Whose name is in their Forehead?
"The 144,000" are all male Jewish virgins, according to the Bible. (Unless you are a Jehovah Witness). And, the Bible speaks about these 144,000 in two main places in the book of Revelation. They show up in Revelation chapter 7 and in chapter 14.
But, I have a question. Whose name is written on their foreheads?
Well, if you have a 1960 Spanish Bible, you'll find this written:
Despúes miré, y he aquí el Cordero estaba en pie sobre el monte de Sion, y con él ciento cuarenta y cuatro mil, que tenían el nombre de él y el de su Padre escrito en la frente.
Now wait a minute! It says in English, "The name of him, and of his father written in their foreheads." Are there two names written on their forehead or just one? What is that name?
Well, let's check the old 1909 Spanish Bible again, and see what it says. In the same verse we read:
Y miré, y he aquí, el Cordero estaba sobre el monte de Síon, y con él ciento cuarenta y cuatro mil, que tenían el nombre de su Padre escrito en sus frentes.
I see. According to this version, there is only one name, and it's the name of their Father.
Let's look at the King James Bible in English, and see what it says in the same verse:
And I looked, and, lo, a Lamb stood on the mount Sion, and with him an hundred forty and four thousand, having his Father's name written in their foreheads.
Hmmmm. It seems that it's just the name of the Father as well. Then why did the 1960 translating committee add "de él y"? Maybe "the Greek" will tell us something. In Nestle's Greek New Testament we read:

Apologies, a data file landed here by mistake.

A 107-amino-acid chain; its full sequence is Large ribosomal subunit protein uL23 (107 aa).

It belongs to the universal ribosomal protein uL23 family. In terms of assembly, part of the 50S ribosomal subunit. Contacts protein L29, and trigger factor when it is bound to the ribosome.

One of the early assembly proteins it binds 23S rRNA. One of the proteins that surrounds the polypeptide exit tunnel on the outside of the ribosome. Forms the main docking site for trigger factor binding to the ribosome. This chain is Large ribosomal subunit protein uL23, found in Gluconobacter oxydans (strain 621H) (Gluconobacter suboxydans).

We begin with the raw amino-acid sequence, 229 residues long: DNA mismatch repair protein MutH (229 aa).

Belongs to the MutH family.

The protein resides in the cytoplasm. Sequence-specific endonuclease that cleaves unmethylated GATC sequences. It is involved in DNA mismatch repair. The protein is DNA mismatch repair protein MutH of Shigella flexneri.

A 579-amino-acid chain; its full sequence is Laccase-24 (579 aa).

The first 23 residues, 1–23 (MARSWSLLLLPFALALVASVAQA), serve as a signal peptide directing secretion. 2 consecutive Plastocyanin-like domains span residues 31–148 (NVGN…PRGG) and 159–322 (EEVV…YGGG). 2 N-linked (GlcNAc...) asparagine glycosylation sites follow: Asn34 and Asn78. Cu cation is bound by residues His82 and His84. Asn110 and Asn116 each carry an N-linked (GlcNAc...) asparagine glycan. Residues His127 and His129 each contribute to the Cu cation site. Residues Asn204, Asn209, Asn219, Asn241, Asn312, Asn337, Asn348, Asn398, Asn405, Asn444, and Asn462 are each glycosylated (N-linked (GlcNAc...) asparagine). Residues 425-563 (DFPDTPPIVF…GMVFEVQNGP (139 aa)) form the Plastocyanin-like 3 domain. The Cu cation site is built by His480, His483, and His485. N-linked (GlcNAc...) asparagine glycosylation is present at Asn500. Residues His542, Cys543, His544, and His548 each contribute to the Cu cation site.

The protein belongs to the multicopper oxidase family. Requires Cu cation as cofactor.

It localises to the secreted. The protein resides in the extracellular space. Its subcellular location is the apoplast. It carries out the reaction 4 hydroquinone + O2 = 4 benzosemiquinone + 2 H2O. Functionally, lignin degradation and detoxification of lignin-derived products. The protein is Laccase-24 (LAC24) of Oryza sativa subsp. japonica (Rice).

Êáé åéäïí, êáé éäïõ ôï áñíéïí åóôïò åðé ôï ïñïò Óéùí êáé ìåô áõôïõ åêáôïí ôåóóåñáêïíôá ÷éëéäåò å÷ïõóáé ôï ïíïìá áõôïõ êáé ôï ïíïìá ôïõ ðáôñïò áõôïõ ãåãñïáììåíïí åðé ôùí ìåôùðùí áõôùí (Sorry, does not support Greek letters.)
Now let's compare that to the Textus Receptus which says:
Êáé åéäïí, êáé éäïõ ôï áñíéïí åóôçêïò åðé ôï ïñïò Óéùí êáé ìåô áõôïõ åêáôïí ôåóóáñáêïíôáôåóóáñåó ÷éëéáäåò, å÷ïõóáé ôï ïíïìá ôïõ ðáôñïò áõôïõ ãåãñïáììåíïí åðé ôùí ìåôùðùí áõôùí (This site does not support Greek letters).
Well what do you know. The Textus Receptus says, in English, "his father's name." But, the corrupt Nestle's Text says, "the name of them and of their father." So, you can plainly see what text the 1960 translators used in their version. And, you can see that they have taken from a corrupt manuscript to add to the words of God.